Poi­son plan to re­cap­ture wife’s heart falls foul of the law

Weekend Argus (Saturday Edition) - - NEWS -

LON­DON: A pen­sioner who tried to poi­son his es­tranged wife so he could win back her love by nurs­ing her to health es­caped jail yes­ter­day.

William Dowl­ing, 69, slipped mer­cury into his wife Mau­reen’s tea at least five times, Pre­ston Crown Court heard.

She suf­fered symp­toms in­clud­ing for­get­ful­ness, in­di­ges­tion and headaches but the mer­cury had no se­ri­ous ad­verse ef­fect on her health.

Dowl­ing, of Colne, Lan­cashire, re­ceived a 350-day prison sen­tence, sus­pended for two years.

Judge Robert Brown also im­posed an 18-month su­per­vi­sion or­der.

Dowl­ing had ad­mit­ted ad­min­is­ter­ing a poi­son or nox­ious sub­stance with in­tent to in­jure, ag­grieve or an­noy.

Pros­e­cu­tor Mark Lam­berty said Mau­reen Dowl­ing, 64, would reg­u­larly visit her old home and had gone to see her es­tranged hus­band in Fe­bru­ary last year.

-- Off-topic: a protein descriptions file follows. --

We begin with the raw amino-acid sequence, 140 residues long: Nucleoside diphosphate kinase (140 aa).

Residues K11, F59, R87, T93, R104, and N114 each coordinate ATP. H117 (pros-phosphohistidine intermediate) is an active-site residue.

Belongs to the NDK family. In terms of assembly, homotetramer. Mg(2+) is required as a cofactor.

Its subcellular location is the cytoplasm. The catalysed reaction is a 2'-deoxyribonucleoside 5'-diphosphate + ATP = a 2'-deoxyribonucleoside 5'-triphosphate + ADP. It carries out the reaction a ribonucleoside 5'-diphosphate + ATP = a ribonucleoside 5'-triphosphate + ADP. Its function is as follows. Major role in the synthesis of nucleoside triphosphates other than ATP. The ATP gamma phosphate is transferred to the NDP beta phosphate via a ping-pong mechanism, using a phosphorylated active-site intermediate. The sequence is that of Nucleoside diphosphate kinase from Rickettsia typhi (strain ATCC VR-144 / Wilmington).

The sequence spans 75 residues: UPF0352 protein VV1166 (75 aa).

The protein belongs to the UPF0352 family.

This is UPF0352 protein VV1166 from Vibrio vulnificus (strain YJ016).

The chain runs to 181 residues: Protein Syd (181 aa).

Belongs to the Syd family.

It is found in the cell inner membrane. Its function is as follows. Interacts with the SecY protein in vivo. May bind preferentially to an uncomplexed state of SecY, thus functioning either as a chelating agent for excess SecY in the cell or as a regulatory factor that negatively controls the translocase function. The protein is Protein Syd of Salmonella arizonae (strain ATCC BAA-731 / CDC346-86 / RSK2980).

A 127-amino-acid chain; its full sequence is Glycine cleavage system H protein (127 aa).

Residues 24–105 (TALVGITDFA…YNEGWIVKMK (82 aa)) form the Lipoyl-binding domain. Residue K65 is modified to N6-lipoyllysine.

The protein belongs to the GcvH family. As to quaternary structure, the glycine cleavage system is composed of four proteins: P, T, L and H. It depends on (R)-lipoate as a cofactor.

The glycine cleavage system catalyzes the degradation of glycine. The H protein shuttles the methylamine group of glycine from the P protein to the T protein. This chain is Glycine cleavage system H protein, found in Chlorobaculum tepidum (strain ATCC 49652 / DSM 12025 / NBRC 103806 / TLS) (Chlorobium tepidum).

He said: “The de­fen­dant made her a cup of tea and, as was cus­tom­ary, poured that in a white china beaker with a yel­low flo­ral mo­tif.

“While she was drink­ing it, she no­ticed what ap­peared to her to be ball bear­ings at the bot­tom of the cup.

“She showed it to her daugh­ter Julie and com­mented she had no­ticed that in her cup be­fore.”

Lam­berty said that when Julie, 43, ex­am­ined the con­tents of the cup, which ap­peared to be liq­uid metal, “the de­fen­dant seized the cup from her, threw the con­tents into the bin and ap­peared ag­i­tated”.

When Dowl­ing no­ticed the sil­very sub­stance in her tea cup the fol­low­ing week, the de­fen­dant told her he re­ally must clean the ket­tle.

He said the ef­fects on Dowl­ing were “dev­as­tat­ing” and had caused her to lose her self con­fi­dence and cre­ated a fam­ily rift.

Paul Lewis, for the de­fence, said in mit­i­ga­tion: “The ac­tions he un­der­took were only in­tended to an­noy his wife so she would feel the need for him to care for her and so res­ur­rect their re­la­tion­ship.

Judge Brown told Dowl­ing that his wife of 28 years had left him be­cause “she had be­come fed-up of what she re­garded as your con­trol­ling at­ti­tude to­wards her”.

He said: “In judg­ing the se­ri­ous­ness of the crime you com­mit­ted, your... want­ing her to re­turn to your care is ir­rel­e­vant.” – Reuters

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